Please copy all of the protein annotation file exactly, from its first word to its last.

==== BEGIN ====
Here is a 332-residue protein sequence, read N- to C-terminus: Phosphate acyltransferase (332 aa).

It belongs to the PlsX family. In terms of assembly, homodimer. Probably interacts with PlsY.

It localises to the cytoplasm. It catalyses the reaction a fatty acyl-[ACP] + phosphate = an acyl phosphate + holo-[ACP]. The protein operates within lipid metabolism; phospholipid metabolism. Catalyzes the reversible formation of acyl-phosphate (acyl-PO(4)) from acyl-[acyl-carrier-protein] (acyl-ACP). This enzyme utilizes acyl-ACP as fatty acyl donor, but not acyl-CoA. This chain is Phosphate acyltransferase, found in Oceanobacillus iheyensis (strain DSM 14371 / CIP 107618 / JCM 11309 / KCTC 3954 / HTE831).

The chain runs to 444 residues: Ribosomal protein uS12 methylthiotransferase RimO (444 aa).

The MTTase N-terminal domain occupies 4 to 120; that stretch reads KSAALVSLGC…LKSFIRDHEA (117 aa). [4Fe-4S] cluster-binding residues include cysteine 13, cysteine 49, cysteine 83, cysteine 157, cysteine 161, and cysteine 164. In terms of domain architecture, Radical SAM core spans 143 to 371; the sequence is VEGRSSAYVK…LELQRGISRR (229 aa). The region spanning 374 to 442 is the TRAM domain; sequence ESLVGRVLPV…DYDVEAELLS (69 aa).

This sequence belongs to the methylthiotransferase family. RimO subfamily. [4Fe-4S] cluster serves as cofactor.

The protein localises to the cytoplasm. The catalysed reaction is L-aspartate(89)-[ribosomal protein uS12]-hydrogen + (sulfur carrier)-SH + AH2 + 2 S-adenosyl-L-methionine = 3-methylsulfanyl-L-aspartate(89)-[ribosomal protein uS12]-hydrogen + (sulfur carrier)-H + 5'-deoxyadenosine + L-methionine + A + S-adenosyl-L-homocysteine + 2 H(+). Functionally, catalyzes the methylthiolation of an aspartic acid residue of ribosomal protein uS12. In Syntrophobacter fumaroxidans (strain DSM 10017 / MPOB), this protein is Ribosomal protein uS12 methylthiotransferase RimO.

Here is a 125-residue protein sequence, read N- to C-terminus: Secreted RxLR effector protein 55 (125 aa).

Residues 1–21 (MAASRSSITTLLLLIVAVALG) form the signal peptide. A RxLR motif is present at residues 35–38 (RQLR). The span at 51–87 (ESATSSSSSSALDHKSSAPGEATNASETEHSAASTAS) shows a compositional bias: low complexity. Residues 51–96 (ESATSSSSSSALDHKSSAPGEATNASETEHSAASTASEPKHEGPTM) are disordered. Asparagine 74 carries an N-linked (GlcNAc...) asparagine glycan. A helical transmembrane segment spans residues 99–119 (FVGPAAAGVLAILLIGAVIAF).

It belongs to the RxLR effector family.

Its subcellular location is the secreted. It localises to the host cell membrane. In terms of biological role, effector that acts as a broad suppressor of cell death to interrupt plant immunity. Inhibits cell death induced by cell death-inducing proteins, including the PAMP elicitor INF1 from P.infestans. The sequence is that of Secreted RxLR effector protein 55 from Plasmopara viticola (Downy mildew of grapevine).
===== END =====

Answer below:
Here is a 332-residue protein sequence, read N- to C-terminus: Phosphate acyltransferase (332 aa).

It belongs to the PlsX family. In terms of assembly, homodimer. Probably interacts with PlsY.

It localises to the cytoplasm. It catalyses the reaction a fatty acyl-[ACP] + phosphate = an acyl phosphate + holo-[ACP]. The protein operates within lipid metabolism; phospholipid metabolism. Catalyzes the reversible formation of acyl-phosphate (acyl-PO(4)) from acyl-[acyl-carrier-protein] (acyl-ACP). This enzyme utilizes acyl-ACP as fatty acyl donor, but not acyl-CoA. This chain is Phosphate acyltransferase, found in Oceanobacillus iheyensis (strain DSM 14371 / CIP 107618 / JCM 11309 / KCTC 3954 / HTE831).

The chain runs to 444 residues: Ribosomal protein uS12 methylthiotransferase RimO (444 aa).

The MTTase N-terminal domain occupies 4 to 120; that stretch reads KSAALVSLGC…LKSFIRDHEA (117 aa). [4Fe-4S] cluster-binding residues include cysteine 13, cysteine 49, cysteine 83, cysteine 157, cysteine 161, and cysteine 164. In terms of domain architecture, Radical SAM core spans 143 to 371; the sequence is VEGRSSAYVK…LELQRGISRR (229 aa). The region spanning 374 to 442 is the TRAM domain; sequence ESLVGRVLPV…DYDVEAELLS (69 aa).

This sequence belongs to the methylthiotransferase family. RimO subfamily. [4Fe-4S] cluster serves as cofactor.

The protein localises to the cytoplasm. The catalysed reaction is L-aspartate(89)-[ribosomal protein uS12]-hydrogen + (sulfur carrier)-SH + AH2 + 2 S-adenosyl-L-methionine = 3-methylsulfanyl-L-aspartate(89)-[ribosomal protein uS12]-hydrogen + (sulfur carrier)-H + 5'-deoxyadenosine + L-methionine + A + S-adenosyl-L-homocysteine + 2 H(+). Functionally, catalyzes the methylthiolation of an aspartic acid residue of ribosomal protein uS12. In Syntrophobacter fumaroxidans (strain DSM 10017 / MPOB), this protein is Ribosomal protein uS12 methylthiotransferase RimO.

Here is a 125-residue protein sequence, read N- to C-terminus: Secreted RxLR effector protein 55 (125 aa).

Residues 1–21 (MAASRSSITTLLLLIVAVALG) form the signal peptide. A RxLR motif is present at residues 35–38 (RQLR). The span at 51–87 (ESATSSSSSSALDHKSSAPGEATNASETEHSAASTAS) shows a compositional bias: low complexity. Residues 51–96 (ESATSSSSSSALDHKSSAPGEATNASETEHSAASTASEPKHEGPTM) are disordered. Asparagine 74 carries an N-linked (GlcNAc...) asparagine glycan. A helical transmembrane segment spans residues 99–119 (FVGPAAAGVLAILLIGAVIAF).

It belongs to the RxLR effector family.

Its subcellular location is the secreted. It localises to the host cell membrane. In terms of biological role, effector that acts as a broad suppressor of cell death to interrupt plant immunity. Inhibits cell death induced by cell death-inducing proteins, including the PAMP elicitor INF1 from P.infestans. The sequence is that of Secreted RxLR effector protein 55 from Plasmopara viticola (Downy mildew of grapevine).